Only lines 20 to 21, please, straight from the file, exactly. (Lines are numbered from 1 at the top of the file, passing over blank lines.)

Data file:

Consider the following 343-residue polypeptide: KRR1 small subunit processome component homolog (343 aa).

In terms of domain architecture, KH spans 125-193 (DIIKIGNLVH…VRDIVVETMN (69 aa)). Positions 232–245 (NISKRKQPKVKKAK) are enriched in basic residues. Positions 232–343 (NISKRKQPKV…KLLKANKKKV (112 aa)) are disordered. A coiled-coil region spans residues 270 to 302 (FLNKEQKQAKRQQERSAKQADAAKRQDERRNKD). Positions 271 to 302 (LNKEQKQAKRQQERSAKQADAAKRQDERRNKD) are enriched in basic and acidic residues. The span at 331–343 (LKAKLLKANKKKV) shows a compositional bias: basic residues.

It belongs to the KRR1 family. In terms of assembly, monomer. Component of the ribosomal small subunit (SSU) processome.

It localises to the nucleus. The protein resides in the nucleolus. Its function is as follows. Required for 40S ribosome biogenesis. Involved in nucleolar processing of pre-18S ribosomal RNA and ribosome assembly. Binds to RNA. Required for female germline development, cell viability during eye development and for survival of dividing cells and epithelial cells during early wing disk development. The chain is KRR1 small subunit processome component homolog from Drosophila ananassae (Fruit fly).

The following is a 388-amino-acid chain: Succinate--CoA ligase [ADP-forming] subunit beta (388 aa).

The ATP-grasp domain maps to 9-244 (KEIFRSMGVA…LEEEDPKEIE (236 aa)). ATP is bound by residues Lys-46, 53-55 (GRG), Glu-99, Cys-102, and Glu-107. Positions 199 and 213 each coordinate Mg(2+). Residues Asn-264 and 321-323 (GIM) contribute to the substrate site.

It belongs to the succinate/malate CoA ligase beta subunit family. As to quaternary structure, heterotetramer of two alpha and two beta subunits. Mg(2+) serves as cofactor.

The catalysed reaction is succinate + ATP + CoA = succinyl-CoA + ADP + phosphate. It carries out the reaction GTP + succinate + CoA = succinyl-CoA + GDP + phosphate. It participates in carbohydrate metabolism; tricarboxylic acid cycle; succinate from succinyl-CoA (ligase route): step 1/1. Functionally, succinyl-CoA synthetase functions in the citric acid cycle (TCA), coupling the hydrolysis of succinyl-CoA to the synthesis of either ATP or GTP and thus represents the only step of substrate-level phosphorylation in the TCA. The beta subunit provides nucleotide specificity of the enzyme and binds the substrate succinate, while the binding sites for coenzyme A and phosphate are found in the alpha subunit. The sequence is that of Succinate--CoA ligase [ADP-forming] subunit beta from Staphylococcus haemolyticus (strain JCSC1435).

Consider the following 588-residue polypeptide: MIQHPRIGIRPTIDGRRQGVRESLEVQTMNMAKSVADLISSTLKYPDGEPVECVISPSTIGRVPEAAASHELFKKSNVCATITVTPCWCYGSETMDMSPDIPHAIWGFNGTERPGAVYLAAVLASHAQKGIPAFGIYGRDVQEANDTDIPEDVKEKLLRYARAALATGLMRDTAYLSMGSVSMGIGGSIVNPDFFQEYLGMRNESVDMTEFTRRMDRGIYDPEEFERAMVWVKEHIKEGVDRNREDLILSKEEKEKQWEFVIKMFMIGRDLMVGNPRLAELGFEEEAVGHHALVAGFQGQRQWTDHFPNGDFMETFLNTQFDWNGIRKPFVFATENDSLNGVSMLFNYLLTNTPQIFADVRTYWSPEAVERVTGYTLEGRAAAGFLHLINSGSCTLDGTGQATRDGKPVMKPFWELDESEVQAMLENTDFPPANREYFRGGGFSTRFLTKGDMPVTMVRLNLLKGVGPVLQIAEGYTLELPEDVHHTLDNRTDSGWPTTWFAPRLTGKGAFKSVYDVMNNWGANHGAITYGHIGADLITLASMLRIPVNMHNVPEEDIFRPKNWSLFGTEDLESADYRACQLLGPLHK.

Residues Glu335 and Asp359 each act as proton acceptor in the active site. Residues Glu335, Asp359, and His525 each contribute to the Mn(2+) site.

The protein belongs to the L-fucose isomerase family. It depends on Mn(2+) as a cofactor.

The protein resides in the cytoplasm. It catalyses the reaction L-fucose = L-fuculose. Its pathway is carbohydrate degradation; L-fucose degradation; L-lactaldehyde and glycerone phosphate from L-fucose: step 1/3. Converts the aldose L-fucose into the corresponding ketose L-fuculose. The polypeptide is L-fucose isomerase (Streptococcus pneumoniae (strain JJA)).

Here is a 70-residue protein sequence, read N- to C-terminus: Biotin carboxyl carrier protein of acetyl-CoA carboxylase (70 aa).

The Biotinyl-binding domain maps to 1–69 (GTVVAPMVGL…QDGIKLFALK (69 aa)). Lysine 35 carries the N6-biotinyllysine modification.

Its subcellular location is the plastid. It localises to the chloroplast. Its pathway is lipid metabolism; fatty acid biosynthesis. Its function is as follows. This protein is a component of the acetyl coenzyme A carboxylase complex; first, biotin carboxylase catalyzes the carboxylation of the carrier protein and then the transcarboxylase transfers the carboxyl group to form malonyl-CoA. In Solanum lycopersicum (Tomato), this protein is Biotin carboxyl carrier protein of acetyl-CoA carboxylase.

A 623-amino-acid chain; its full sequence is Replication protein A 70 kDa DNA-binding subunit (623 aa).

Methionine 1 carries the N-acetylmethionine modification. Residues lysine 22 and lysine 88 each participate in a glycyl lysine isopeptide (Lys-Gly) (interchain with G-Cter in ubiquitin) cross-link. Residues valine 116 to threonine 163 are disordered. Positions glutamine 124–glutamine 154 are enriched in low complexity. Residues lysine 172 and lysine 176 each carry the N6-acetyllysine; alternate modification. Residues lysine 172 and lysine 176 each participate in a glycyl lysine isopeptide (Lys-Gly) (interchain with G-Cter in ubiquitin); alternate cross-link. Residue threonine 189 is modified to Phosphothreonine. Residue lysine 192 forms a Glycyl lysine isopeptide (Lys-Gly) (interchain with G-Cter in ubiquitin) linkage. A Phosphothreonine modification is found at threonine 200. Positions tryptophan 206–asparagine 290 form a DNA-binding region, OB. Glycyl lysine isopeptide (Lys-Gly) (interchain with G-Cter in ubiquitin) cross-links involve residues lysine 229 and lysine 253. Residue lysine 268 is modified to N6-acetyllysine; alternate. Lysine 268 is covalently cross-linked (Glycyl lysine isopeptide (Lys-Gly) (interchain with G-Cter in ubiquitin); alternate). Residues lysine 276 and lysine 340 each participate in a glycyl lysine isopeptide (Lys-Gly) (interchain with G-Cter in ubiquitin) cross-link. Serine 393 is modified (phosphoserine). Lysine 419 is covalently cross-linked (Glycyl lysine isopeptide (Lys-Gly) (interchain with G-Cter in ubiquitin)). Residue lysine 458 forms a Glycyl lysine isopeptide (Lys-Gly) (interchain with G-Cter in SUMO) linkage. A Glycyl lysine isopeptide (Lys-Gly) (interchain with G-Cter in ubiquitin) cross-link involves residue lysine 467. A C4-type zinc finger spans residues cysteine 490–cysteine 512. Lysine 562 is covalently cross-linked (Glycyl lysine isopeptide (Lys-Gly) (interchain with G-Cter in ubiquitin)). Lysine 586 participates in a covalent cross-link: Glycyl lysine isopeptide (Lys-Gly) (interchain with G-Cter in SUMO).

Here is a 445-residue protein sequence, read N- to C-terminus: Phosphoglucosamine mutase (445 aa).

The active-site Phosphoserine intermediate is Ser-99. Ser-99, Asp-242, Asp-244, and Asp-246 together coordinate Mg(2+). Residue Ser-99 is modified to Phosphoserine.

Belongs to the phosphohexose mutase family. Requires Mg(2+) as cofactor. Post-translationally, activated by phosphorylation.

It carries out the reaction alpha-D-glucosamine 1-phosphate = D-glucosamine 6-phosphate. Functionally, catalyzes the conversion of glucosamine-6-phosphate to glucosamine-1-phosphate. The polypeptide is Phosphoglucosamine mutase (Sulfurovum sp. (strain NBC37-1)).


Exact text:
Belongs to the phosphohexose mutase family. Requires Mg(2+) as cofactor. Post-translationally, activated by phosphorylation.

It carries out the reaction alpha-D-glucosamine 1-phosphate = D-glucosamine 6-phosphate. Functionally, catalyzes the conversion of glucosamine-6-phosphate to glucosamine-1-phosphate. The polypeptide is Phosphoglucosamine mutase (Sulfurovum sp. (strain NBC37-1)).